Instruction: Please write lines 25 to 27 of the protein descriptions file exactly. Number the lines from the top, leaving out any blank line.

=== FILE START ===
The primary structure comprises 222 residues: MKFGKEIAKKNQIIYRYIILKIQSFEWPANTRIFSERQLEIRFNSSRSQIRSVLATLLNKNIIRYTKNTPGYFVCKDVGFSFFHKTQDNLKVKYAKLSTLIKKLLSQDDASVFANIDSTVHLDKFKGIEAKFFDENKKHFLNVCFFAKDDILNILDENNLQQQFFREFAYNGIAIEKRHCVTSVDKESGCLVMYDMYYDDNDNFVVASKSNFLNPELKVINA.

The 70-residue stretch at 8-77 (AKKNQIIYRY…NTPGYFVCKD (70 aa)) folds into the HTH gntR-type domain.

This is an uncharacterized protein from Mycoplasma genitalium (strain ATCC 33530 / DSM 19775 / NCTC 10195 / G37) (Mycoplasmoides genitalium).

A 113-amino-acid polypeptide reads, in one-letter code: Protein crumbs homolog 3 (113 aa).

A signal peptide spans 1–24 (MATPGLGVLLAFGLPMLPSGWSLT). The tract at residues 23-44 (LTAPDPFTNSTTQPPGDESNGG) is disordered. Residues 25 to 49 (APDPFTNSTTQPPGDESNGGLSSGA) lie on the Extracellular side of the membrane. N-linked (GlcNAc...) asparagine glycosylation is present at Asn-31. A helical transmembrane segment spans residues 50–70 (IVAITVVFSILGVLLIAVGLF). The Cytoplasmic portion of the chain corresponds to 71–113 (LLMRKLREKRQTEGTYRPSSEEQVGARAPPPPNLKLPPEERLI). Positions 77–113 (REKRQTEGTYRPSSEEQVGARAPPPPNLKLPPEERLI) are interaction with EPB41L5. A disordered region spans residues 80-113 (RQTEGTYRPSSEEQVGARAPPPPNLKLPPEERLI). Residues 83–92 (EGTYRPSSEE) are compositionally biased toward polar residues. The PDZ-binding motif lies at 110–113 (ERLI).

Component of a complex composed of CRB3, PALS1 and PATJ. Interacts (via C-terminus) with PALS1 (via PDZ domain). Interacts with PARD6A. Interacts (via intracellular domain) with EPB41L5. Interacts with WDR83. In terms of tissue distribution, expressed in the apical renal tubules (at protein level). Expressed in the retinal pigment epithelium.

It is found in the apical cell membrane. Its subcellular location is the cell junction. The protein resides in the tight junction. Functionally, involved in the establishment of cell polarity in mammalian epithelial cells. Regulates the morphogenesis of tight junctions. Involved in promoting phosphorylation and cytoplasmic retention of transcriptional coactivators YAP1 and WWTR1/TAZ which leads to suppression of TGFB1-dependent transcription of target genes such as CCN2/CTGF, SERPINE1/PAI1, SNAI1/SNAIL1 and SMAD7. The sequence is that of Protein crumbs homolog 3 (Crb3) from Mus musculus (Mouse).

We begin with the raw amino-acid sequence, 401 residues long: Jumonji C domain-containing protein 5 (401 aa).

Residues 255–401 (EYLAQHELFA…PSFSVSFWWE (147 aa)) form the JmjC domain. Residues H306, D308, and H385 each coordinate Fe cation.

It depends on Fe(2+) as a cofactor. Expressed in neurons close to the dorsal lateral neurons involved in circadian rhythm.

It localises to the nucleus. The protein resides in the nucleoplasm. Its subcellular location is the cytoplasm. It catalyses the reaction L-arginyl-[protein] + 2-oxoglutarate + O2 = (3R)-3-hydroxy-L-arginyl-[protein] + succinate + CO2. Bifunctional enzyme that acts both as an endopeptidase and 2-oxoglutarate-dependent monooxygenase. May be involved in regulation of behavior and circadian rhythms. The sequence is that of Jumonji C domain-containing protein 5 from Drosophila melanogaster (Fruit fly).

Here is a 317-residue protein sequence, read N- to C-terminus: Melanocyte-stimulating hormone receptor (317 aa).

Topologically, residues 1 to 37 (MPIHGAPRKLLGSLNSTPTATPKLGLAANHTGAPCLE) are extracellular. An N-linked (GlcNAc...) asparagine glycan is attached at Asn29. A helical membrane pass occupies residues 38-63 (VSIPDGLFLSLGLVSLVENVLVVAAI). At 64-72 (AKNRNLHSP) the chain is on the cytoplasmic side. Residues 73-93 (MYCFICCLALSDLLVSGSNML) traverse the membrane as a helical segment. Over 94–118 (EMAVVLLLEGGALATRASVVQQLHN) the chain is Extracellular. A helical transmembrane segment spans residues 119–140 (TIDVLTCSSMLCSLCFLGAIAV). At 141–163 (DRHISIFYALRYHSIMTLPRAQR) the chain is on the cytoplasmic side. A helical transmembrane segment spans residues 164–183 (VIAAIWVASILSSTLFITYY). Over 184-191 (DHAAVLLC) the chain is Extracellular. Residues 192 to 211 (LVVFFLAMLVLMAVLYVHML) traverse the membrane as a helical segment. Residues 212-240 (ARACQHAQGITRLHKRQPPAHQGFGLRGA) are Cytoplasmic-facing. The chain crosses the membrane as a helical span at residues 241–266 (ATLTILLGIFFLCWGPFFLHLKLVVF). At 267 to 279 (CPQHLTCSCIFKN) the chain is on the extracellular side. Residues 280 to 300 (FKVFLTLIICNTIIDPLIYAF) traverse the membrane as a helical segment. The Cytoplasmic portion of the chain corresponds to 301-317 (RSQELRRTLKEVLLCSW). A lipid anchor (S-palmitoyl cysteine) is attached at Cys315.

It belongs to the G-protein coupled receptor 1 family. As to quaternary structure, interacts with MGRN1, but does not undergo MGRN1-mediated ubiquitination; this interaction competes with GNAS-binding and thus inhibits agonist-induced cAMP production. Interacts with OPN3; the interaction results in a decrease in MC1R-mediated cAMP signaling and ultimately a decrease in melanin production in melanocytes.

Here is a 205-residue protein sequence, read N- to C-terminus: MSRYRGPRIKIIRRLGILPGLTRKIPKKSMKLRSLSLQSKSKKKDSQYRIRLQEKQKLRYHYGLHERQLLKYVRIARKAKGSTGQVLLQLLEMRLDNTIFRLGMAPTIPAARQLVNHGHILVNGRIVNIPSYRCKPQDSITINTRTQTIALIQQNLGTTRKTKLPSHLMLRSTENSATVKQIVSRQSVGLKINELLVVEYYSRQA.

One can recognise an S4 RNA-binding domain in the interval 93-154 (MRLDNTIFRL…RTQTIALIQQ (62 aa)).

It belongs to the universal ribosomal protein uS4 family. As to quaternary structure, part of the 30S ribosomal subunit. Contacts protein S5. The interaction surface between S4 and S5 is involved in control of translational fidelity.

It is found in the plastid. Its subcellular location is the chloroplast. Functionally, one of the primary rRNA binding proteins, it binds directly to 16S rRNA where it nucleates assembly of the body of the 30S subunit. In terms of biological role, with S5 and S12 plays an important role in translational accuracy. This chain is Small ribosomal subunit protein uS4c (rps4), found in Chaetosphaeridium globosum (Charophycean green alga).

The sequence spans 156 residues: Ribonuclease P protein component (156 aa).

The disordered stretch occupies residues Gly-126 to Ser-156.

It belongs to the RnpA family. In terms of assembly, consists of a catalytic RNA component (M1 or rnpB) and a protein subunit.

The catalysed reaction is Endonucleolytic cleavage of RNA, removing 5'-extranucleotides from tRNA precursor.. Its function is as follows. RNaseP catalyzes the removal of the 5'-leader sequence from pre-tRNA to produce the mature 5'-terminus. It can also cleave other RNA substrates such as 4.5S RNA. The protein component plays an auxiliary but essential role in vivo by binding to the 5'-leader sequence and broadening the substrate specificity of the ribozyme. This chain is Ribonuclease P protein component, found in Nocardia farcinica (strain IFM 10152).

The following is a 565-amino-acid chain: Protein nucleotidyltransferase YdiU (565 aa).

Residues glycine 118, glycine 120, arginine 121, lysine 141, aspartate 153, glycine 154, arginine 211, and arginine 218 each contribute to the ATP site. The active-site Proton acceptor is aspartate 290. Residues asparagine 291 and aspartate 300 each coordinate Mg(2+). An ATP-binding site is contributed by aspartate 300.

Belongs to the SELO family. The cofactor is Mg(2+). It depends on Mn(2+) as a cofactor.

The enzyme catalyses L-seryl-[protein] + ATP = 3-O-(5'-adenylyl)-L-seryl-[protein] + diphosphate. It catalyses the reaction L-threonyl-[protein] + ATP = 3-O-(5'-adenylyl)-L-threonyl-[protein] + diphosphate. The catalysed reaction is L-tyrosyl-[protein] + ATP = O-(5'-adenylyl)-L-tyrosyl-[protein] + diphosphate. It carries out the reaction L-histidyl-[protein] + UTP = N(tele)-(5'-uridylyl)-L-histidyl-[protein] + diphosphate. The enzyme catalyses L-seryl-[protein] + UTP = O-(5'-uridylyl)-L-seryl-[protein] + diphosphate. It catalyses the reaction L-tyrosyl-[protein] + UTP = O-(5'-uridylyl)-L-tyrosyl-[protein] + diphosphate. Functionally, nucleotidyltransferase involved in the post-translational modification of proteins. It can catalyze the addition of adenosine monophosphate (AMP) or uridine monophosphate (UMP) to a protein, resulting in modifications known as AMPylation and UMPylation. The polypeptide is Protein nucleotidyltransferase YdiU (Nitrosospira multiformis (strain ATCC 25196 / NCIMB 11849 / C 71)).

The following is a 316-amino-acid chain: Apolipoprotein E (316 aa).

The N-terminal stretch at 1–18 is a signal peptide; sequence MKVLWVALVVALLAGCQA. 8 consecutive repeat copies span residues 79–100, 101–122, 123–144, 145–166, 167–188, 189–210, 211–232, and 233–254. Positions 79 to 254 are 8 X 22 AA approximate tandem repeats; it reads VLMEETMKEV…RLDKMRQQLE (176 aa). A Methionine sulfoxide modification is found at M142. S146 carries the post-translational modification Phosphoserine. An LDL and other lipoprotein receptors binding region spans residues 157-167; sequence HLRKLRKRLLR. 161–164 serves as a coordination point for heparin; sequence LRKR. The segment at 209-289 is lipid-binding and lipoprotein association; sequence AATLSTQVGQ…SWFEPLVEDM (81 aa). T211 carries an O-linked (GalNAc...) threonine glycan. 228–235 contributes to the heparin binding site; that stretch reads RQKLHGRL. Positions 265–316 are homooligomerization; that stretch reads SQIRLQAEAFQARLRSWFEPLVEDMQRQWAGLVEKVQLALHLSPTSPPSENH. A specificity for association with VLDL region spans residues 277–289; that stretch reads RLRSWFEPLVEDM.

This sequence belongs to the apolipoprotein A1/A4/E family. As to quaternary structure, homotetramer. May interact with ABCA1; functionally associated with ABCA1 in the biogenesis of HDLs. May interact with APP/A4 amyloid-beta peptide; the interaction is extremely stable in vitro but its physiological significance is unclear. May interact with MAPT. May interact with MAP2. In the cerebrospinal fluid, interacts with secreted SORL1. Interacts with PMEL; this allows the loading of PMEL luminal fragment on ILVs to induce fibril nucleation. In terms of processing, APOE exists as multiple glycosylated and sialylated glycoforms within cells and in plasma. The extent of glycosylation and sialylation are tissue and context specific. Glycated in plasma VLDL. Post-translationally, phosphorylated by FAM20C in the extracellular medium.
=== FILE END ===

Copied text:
Belongs to the SELO family. The cofactor is Mg(2+). It depends on Mn(2+) as a cofactor.

The enzyme catalyses L-seryl-[protein] + ATP = 3-O-(5'-adenylyl)-L-seryl-[protein] + diphosphate. It catalyses the reaction L-threonyl-[protein] + ATP = 3-O-(5'-adenylyl)-L-threonyl-[protein] + diphosphate. The catalysed reaction is L-tyrosyl-[protein] + ATP = O-(5'-adenylyl)-L-tyrosyl-[protein] + diphosphate. It carries out the reaction L-histidyl-[protein] + UTP = N(tele)-(5'-uridylyl)-L-histidyl-[protein] + diphosphate. The enzyme catalyses L-seryl-[protein] + UTP = O-(5'-uridylyl)-L-seryl-[protein] + diphosphate. It catalyses the reaction L-tyrosyl-[protein] + UTP = O-(5'-uridylyl)-L-tyrosyl-[protein] + diphosphate. Functionally, nucleotidyltransferase involved in the post-translational modification of proteins. It can catalyze the addition of adenosine monophosphate (AMP) or uridine monophosphate (UMP) to a protein, resulting in modifications known as AMPylation and UMPylation. The polypeptide is Protein nucleotidyltransferase YdiU (Nitrosospira multiformis (strain ATCC 25196 / NCIMB 11849 / C 71)).

The following is a 316-amino-acid chain: Apolipoprotein E (316 aa).